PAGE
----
From the ABC 7 Weather team

Severe weather terms and what they should mean to you 101

June 13, 2011 - 12:53 PM
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Severe storms and the watches and warnings issued for them: Do you know what they mean and what you should do?

This year, our region has already seen its fair share of severe thunderstorms and even storms producing tornadoes. Odds are that we will see many more severe storms through summer and into fall. Even though severe storms occur every spring, summer, and fall, many folks either forget or don’t recall all of the weather terms that we use and how to apply them to their safety. So I thought I would write up a quick, down-and-dirty reference guide that you can turn to when severe weather strikes.

Let’s begin with thunderstorms. First, not every thunderstorm that develops becomes severe and a common misconception is that if you see frequent lightning or heavy rain it has to be severe. That is actually FALSE. The truth is our local weather service determines if a storm is severe based on the strength of the wind and the diameter of potential hail. The exact definition are for winds of 58 m.p.h. or higher and/or hail of 1 inch in diameter or larger.

In addition to simply determining if a storm is severe, the National Weather Service distinguishes if the threat of the severe storm is possible or imminent/occurring.

Many times you will hear us on the radio and TV talking about a Severe Thunderstorm Watch when it still looks sunny and calm outside your window. That is because a Severe Thunderstorm Watch means that the ingredients are present in the atmosphere for severe thunderstorms to develop. Simply put, severe thunderstorms are possible in and near the watch area but that doesn’t mean they are occurring or even will occur. Publicizing a watch is our way of giving you the heads up so that you can make a plan to get somewhere safe should storms develop.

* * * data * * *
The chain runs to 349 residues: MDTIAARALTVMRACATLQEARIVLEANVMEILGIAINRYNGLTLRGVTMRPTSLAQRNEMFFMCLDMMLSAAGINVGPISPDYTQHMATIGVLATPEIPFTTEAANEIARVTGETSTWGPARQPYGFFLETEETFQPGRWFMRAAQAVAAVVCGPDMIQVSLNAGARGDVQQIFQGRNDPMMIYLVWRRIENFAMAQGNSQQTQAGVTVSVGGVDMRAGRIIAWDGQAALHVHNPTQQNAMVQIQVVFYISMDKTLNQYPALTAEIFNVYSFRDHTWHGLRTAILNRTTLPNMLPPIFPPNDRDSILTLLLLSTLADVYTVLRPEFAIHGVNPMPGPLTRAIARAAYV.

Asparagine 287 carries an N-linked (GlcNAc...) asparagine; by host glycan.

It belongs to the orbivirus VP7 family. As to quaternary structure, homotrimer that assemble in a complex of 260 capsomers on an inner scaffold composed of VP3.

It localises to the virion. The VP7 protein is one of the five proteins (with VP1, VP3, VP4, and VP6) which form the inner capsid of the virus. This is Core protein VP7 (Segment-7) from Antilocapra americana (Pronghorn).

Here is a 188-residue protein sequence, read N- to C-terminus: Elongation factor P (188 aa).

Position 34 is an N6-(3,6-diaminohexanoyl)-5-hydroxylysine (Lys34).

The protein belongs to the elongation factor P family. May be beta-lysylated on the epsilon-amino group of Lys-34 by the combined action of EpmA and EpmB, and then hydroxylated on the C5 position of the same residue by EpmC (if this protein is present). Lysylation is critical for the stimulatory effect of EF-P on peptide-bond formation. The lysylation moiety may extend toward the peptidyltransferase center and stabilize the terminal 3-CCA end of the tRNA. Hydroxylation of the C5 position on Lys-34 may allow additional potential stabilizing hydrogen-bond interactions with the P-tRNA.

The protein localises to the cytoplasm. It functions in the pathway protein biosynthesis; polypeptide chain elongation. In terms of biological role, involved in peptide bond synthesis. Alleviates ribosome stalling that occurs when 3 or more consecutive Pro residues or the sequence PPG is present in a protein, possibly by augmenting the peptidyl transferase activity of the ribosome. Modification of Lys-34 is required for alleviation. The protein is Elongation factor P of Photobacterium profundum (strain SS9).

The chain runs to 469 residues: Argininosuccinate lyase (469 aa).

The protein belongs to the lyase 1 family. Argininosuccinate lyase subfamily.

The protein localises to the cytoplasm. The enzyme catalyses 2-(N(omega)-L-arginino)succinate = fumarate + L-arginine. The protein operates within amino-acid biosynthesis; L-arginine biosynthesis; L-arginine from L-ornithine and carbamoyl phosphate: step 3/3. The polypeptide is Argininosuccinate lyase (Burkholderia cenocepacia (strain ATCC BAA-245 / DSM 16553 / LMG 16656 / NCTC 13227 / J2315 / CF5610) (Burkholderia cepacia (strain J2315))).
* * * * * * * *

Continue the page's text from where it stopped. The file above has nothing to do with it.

Now when a Severe Thunderstorm Warning is issued it means that severe thunderstorms are occurring or are imminent in the warned area. When a warning has been issued for your area, you should put your safety plan into action immediately.

Fortunately, unlike our friends in the Midwest and Plains States, tornadoes are not extremely common. However, as we have already seen just this year, they do occur and you should prepare by having a family plan in place.

Similar to Severe Thunderstorm Watches and Warnings, Tornado Watches and Warnings also follow the same line of thought.

A Tornado Watch means that severe thunderstorms may develop and could be capable of producing tornadoes. Bottom line again is that tornadoes are possible in and near the watch area but doesn’t mean that they are occurring or even will occur. The watch is again meant to get your attention and let you know that the weather dynamics are such that a tornado could be produced if and when severe storms develop. You should already have a family plan in place but this would be the time to locate and inform them of this potentially dangerous situation.

A Tornado Warning on the other hand means that a tornado is imminent or already occurring and to seek shelter immediately. Advances in communication, radars and weather modeling have help to make strides in providing advanced warning for tornadoes. However, the average lead time for a Tornado Warnings is around 13 minutes which makes seconds count. Here is a great page from the Storm Prediction Center in Norman, Okla., that goes into great deal on prevention, practice and what to do during a tornado.

Hopefully this information helps to keep you and your family a bit more informed and safe.  Of course you should always tune into ABC 7, NewsChannel 8, and WTOP radio where we will have the latest during any severe weather event.

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